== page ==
Family, twin and adoption studies suggest that alcoholism definitely has a genetic component. In 1990, Blum et al. proposed an association between the A1 allele of the DRD2 gene and alcoholism. The DRD2 gene is the first candidate gene that has shown promise of an association with alcoholism (Gordis et al., 1990).
Research suggests that genes greatly influence the chance of alcoholism occurring. Through extensive studies and research, it has been shown that a predisposition to alcoholism may be inherited.
According to Ohlm (1991), alcoholism is a "chronic, progressive, incurable disease, characterized by loss of control over alcohol and other sedative drugs." Alcoholism has three stages, with various symptoms. In the first stage, alcoholism involves relief drinking, amnesia, and drunk driving. The transition between the first and second stages involves a loss of control over the disease, as well as one's life (Ohlm, 1991). The middle stage includes family problems, such as divorce and dishonesty, job problems, legal problems, and moral issues. The final stage is characterized by physical deterioration (Ohlm, 1991). These stages occur in this general order in all alcoholics, with the corresponding symptoms, making alcoholism a reliable and predictable disease.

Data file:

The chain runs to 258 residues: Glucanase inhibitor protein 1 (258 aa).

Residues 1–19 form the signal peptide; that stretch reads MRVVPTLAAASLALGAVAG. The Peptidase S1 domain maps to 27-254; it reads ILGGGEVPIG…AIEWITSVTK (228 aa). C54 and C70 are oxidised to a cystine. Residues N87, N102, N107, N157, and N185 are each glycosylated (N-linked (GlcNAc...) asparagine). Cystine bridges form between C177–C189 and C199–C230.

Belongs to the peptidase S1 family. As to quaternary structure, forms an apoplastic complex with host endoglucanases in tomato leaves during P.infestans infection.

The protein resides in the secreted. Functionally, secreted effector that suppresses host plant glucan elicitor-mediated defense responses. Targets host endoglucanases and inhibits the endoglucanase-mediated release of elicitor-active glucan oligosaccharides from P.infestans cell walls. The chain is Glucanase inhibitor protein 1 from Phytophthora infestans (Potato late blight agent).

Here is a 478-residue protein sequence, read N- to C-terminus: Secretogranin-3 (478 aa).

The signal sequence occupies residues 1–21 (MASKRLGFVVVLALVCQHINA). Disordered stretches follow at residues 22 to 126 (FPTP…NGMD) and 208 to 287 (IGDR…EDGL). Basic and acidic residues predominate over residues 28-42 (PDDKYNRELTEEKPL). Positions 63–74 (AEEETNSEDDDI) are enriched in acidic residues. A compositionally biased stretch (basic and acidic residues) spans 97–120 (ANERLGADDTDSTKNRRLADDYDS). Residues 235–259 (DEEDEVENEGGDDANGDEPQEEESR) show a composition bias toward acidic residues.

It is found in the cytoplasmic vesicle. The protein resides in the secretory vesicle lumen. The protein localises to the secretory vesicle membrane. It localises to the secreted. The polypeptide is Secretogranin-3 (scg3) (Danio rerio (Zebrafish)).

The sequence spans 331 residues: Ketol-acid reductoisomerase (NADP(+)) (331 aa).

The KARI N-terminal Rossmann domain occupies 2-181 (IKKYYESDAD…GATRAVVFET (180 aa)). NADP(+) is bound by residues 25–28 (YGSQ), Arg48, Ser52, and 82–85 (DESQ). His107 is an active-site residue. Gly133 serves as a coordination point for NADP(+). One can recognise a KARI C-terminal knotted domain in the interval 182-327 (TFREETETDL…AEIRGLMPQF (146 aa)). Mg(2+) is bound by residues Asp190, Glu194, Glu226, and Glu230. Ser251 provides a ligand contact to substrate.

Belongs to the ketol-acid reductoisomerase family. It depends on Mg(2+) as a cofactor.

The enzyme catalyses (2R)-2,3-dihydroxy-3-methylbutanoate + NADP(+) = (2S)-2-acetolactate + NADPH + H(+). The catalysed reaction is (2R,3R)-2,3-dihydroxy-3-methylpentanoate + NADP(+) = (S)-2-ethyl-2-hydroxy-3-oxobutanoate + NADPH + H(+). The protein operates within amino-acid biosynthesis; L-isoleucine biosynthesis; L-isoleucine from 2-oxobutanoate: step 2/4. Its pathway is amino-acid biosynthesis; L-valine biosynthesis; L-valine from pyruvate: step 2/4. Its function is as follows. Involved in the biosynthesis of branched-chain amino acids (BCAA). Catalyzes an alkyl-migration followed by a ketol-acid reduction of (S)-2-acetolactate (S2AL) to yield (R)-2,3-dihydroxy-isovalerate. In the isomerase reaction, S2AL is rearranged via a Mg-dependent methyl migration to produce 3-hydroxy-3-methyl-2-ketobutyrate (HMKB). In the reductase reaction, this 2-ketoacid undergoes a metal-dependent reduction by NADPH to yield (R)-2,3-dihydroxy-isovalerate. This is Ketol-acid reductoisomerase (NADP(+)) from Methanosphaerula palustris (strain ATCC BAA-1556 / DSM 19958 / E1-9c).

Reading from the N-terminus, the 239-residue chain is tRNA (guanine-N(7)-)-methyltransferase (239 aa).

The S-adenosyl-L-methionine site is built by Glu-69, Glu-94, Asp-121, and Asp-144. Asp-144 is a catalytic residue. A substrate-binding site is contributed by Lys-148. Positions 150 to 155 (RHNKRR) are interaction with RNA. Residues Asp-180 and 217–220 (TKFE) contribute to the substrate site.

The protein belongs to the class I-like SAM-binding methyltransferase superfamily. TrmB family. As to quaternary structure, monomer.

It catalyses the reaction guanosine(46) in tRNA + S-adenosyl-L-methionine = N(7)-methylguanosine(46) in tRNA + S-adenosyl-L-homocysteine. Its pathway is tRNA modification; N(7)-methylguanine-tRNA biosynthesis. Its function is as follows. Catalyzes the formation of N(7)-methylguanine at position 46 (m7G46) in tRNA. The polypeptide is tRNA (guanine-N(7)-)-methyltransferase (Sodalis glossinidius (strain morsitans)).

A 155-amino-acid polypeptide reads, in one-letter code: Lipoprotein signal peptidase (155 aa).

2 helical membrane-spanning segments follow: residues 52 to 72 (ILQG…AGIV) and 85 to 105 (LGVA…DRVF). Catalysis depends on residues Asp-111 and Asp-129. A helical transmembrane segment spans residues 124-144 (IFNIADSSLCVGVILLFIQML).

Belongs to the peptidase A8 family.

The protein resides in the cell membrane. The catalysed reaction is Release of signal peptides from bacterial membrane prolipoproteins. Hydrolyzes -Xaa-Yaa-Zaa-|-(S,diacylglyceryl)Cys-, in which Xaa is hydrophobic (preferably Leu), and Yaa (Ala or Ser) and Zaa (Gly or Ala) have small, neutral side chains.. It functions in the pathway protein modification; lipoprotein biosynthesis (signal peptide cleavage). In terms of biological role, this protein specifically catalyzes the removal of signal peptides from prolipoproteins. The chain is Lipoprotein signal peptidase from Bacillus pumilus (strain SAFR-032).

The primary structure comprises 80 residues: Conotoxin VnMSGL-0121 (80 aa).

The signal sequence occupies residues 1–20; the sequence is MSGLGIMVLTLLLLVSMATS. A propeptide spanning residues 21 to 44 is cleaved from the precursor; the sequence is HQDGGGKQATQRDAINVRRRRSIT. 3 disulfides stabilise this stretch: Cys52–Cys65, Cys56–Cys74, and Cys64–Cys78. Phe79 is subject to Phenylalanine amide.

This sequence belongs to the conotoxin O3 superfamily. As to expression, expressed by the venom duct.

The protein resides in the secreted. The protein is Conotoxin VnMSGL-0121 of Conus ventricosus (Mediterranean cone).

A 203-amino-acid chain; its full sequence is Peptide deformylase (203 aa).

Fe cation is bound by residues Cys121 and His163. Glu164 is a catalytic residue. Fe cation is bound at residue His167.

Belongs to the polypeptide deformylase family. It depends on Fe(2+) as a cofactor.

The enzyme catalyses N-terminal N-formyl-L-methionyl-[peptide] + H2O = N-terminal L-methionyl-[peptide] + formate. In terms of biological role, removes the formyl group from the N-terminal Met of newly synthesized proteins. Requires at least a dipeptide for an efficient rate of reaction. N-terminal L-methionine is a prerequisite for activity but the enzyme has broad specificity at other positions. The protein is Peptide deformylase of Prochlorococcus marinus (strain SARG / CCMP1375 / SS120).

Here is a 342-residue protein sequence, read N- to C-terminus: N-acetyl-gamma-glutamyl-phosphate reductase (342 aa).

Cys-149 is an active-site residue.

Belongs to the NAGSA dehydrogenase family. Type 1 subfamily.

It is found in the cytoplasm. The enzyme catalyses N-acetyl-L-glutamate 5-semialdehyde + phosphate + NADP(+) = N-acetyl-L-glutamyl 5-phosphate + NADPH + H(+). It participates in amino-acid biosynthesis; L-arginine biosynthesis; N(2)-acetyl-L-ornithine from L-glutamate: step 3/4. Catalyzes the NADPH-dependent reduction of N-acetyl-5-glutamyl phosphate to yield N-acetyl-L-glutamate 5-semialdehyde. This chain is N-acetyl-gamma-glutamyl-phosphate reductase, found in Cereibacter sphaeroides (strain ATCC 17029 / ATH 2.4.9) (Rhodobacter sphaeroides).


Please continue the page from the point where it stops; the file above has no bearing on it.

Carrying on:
The outcome of alcoholism is a national problem and a threat to society. Ninety-six percent of all alcoholics die of alcoholism. Less than one percent become insane, and the remaining four percent of all alcoholics try to get help and recover from their disease. Alcoholism is the third leading cause of death in the United States, and the first cause in the 15- to 24-year-old age group (Ohlm, 1991). Luckily, there is treatment for alcoholism. For those who seek help, the recovery rates are from 70 to 80% (Ohlm, 1991). Alcoholism treatments include support groups, such as Alcoholics Anonymous, rehabilitation centers, and counselors.